UCI still awaiting receipt of Independent Commission doping report, details to be released in March

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Although the Cycling Independent Reform Commission (CIRC)’s inquiry into the Lance Armstrong/US Postal Service affair, the UCI’s conduct around that time and doping in general is scheduled to be completed by the end of this month, the UCI has confirmed that the final outcome of that might not be disclosed for a couple more weeks yet.

The governing body indicated to CyclingTips Tuesday that it was still awaiting receipt of the CIRC report, and that its publication of the findings will come once it is able to conduct its own studies of the conclusions reached.

The precise timing will be influenced in part by how soon CIRC passes on its findings.

Speaking last week to the Guardian and Press Association, UCI president Brian Cookson warned that the report could make for uncomfortable reading.

“When you open a can of worms you find a lot of worms,” he told the Guardian at the world track cycling championships in Paris. “I think it’s going to be very interesting – there will be a lot of uncomfortable things there.

“I think there will be a lot of uncomfortable reading in it and we should all prepare ourselves for that. That was always going to be part of what was going to happen.”

He said that the UCI was committed to unveiling as much of the findings as possible. “We’ve committed to publishing the report that they give us,” he said. “We’re not going to get into a FIFA-type situation of arguing about the report. Give us something we can put into the public domain when you give it to us.”

He said that while there may need to be some redactions due to legal reasons, that people would be named where possible. He also said that it may be possible to take action against those named by more than one source as breaking regulations.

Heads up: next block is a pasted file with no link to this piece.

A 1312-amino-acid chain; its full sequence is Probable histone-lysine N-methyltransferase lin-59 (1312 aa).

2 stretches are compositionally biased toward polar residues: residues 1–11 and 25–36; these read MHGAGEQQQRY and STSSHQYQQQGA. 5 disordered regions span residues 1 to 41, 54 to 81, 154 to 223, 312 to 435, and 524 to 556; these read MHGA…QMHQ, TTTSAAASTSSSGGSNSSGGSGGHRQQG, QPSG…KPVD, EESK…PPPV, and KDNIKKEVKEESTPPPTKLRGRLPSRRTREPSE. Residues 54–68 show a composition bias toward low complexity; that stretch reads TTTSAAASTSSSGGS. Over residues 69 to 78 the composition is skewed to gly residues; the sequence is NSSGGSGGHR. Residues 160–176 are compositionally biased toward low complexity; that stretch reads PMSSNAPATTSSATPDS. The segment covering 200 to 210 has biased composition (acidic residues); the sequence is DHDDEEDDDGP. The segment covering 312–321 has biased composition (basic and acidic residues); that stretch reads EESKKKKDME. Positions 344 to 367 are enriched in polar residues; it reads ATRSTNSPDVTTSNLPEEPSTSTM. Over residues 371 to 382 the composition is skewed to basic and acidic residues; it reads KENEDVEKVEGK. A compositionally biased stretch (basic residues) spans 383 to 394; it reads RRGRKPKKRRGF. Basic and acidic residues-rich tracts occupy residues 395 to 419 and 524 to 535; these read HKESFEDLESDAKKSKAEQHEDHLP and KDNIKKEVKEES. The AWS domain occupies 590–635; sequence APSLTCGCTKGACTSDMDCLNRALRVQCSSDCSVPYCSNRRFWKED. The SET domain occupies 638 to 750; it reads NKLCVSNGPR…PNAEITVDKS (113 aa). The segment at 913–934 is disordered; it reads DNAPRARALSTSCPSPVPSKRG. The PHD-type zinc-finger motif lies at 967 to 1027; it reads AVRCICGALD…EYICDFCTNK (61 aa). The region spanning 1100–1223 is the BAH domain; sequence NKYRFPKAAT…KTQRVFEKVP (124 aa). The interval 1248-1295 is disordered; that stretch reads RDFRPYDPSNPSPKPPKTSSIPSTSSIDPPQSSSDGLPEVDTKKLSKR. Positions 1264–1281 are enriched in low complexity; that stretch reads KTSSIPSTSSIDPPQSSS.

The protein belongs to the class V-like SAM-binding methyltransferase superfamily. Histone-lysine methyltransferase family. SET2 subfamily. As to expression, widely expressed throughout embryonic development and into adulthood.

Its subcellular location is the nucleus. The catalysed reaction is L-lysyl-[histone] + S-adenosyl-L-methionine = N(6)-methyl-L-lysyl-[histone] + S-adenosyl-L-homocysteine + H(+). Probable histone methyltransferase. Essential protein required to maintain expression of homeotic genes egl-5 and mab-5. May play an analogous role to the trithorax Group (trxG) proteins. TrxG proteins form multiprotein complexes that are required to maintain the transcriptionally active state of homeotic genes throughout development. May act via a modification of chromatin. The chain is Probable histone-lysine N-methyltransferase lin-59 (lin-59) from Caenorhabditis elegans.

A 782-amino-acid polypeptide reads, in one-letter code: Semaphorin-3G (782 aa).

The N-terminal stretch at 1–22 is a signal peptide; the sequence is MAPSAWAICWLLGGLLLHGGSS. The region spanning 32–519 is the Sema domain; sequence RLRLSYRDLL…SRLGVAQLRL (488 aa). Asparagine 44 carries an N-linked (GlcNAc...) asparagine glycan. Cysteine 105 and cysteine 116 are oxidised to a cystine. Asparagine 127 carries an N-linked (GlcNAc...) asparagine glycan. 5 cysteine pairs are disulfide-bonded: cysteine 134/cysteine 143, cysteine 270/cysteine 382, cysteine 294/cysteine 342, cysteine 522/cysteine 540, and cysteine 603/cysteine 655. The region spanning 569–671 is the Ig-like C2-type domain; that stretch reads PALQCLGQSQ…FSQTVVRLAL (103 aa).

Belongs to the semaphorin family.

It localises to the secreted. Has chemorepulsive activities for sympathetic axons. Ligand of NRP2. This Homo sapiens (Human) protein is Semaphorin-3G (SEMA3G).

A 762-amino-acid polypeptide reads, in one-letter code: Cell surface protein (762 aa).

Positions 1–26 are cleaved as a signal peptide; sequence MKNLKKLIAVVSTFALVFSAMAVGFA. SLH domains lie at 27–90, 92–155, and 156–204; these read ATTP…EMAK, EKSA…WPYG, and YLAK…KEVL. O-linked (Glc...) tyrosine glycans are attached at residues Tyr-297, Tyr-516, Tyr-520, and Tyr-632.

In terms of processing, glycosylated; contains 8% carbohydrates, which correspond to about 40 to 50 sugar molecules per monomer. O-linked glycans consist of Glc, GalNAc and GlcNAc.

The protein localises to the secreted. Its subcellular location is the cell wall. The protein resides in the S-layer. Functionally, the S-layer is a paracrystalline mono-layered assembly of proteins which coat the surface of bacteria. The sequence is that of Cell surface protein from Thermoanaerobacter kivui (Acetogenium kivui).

While the UCI indicated Tuesday that the report might potentially not be made public until mid-March, it clarified that it could possibly arrive sooner than that. The governing body and its lawyers will likely need to spend time analysing the findings and identifying any possible legal implications prior to their publication.

The CIRC was set up after Brian Cookson became UCI president in 2013, taking the place of the ultimately-abandoned Independent Commission set up by his predecessor, Pat McQuaid.

Costing three million Swiss Francs, it is headed by three members, namely Swiss politician Dick Marty, anti doping specialist Ulrich Haas and former Australian military officer Peter Nicholson.

Marty has a background in fighting organised crime, drug abuse, investigating alleged CIA secret prisons in Europe and illegal trafficking of human organs from executed prisoners.

Haas is a professor of Civil Procedure and Civil Law at the University of Zurich and an arbitrator for the Court of Arbitration for Sport (CAS). He was involved in a number of past CAS cases relating to cycling, including Alberto Contador’s Clenbuterol hearing, Riccardo Ricco’s unsuccessful appeal against his twelve year ban and the successful appeal by Contador and Alejandro Valverde against the UCI’s stripping of their points.

Nicholson is a former military officer who specialises in criminal investigations in both national and international jurisdictions. His background includes work for various governments and the United Nations, where he led several war crimes investigations.

They were assisted and CIRC coordinated by project director Aurélie Merle, who has a background in sports with the IOC and LOCOG plus investigation and justice work for the UN.

In addition to the CIRC report, the UCI is also due to shortly announce the findings of an inquiry into the five doping positives at the Astana WorldTour and Continental teams.

The squad had five positive tests last year, and an audit by the Institute of Sport Sciences at the University of Lausanne was commissioned by the UCI.

While the UCI has not indicated the publication date of that report, it is thought it will arrive much sooner than the CIRC findings.

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